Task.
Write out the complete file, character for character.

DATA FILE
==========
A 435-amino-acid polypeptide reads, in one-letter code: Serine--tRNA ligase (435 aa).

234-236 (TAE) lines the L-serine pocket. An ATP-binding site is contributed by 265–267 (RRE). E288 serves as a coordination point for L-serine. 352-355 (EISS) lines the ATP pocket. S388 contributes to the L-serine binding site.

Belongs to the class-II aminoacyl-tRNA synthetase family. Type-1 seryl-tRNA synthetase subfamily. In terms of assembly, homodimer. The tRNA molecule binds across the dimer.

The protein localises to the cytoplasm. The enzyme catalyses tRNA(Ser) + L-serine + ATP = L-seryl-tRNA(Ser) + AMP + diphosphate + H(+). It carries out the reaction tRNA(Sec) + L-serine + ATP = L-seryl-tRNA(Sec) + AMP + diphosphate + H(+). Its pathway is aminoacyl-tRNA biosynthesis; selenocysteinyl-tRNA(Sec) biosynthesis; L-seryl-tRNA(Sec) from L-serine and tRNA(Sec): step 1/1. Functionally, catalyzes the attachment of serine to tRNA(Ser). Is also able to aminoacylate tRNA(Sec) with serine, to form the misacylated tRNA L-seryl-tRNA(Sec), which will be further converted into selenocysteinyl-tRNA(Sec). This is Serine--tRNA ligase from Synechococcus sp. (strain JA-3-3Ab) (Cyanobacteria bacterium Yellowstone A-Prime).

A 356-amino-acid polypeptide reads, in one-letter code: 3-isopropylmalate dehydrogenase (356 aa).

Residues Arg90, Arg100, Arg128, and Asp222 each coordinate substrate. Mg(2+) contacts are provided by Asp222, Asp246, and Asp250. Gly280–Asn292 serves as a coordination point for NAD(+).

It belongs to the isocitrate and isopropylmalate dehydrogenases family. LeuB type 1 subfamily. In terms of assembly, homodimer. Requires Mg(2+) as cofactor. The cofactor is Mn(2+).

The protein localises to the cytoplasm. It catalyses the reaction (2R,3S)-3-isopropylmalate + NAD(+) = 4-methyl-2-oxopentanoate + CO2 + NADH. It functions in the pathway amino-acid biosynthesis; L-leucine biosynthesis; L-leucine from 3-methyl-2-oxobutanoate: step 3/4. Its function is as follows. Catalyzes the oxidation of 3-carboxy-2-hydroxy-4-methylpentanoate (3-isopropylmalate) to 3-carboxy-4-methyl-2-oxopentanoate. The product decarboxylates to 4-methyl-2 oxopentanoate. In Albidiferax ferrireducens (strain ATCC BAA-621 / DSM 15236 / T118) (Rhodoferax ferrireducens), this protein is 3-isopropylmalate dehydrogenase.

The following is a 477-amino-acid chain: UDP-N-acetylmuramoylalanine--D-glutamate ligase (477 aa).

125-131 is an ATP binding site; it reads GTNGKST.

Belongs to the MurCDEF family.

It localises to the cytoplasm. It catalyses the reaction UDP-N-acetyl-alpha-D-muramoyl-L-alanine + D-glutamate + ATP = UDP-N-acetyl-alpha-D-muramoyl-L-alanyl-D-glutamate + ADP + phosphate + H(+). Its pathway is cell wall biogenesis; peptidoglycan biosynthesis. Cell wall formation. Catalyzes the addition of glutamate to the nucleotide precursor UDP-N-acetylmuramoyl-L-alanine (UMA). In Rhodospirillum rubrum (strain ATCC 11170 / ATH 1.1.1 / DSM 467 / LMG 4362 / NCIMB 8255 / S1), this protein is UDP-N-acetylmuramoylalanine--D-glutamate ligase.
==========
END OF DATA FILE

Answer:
A 435-amino-acid polypeptide reads, in one-letter code: Serine--tRNA ligase (435 aa).

234-236 (TAE) lines the L-serine pocket. An ATP-binding site is contributed by 265–267 (RRE). E288 serves as a coordination point for L-serine. 352-355 (EISS) lines the ATP pocket. S388 contributes to the L-serine binding site.

Belongs to the class-II aminoacyl-tRNA synthetase family. Type-1 seryl-tRNA synthetase subfamily. In terms of assembly, homodimer. The tRNA molecule binds across the dimer.

The protein localises to the cytoplasm. The enzyme catalyses tRNA(Ser) + L-serine + ATP = L-seryl-tRNA(Ser) + AMP + diphosphate + H(+). It carries out the reaction tRNA(Sec) + L-serine + ATP = L-seryl-tRNA(Sec) + AMP + diphosphate + H(+). Its pathway is aminoacyl-tRNA biosynthesis; selenocysteinyl-tRNA(Sec) biosynthesis; L-seryl-tRNA(Sec) from L-serine and tRNA(Sec): step 1/1. Functionally, catalyzes the attachment of serine to tRNA(Ser). Is also able to aminoacylate tRNA(Sec) with serine, to form the misacylated tRNA L-seryl-tRNA(Sec), which will be further converted into selenocysteinyl-tRNA(Sec). This is Serine--tRNA ligase from Synechococcus sp. (strain JA-3-3Ab) (Cyanobacteria bacterium Yellowstone A-Prime).

A 356-amino-acid polypeptide reads, in one-letter code: 3-isopropylmalate dehydrogenase (356 aa).

Residues Arg90, Arg100, Arg128, and Asp222 each coordinate substrate. Mg(2+) contacts are provided by Asp222, Asp246, and Asp250. Gly280–Asn292 serves as a coordination point for NAD(+).

It belongs to the isocitrate and isopropylmalate dehydrogenases family. LeuB type 1 subfamily. In terms of assembly, homodimer. Requires Mg(2+) as cofactor. The cofactor is Mn(2+).

The protein localises to the cytoplasm. It catalyses the reaction (2R,3S)-3-isopropylmalate + NAD(+) = 4-methyl-2-oxopentanoate + CO2 + NADH. It functions in the pathway amino-acid biosynthesis; L-leucine biosynthesis; L-leucine from 3-methyl-2-oxobutanoate: step 3/4. Its function is as follows. Catalyzes the oxidation of 3-carboxy-2-hydroxy-4-methylpentanoate (3-isopropylmalate) to 3-carboxy-4-methyl-2-oxopentanoate. The product decarboxylates to 4-methyl-2 oxopentanoate. In Albidiferax ferrireducens (strain ATCC BAA-621 / DSM 15236 / T118) (Rhodoferax ferrireducens), this protein is 3-isopropylmalate dehydrogenase.

The following is a 477-amino-acid chain: UDP-N-acetylmuramoylalanine--D-glutamate ligase (477 aa).

125-131 is an ATP binding site; it reads GTNGKST.

Belongs to the MurCDEF family.

It localises to the cytoplasm. It catalyses the reaction UDP-N-acetyl-alpha-D-muramoyl-L-alanine + D-glutamate + ATP = UDP-N-acetyl-alpha-D-muramoyl-L-alanyl-D-glutamate + ADP + phosphate + H(+). Its pathway is cell wall biogenesis; peptidoglycan biosynthesis. Cell wall formation. Catalyzes the addition of glutamate to the nucleotide precursor UDP-N-acetylmuramoyl-L-alanine (UMA). In Rhodospirillum rubrum (strain ATCC 11170 / ATH 1.1.1 / DSM 467 / LMG 4362 / NCIMB 8255 / S1), this protein is UDP-N-acetylmuramoylalanine--D-glutamate ligase.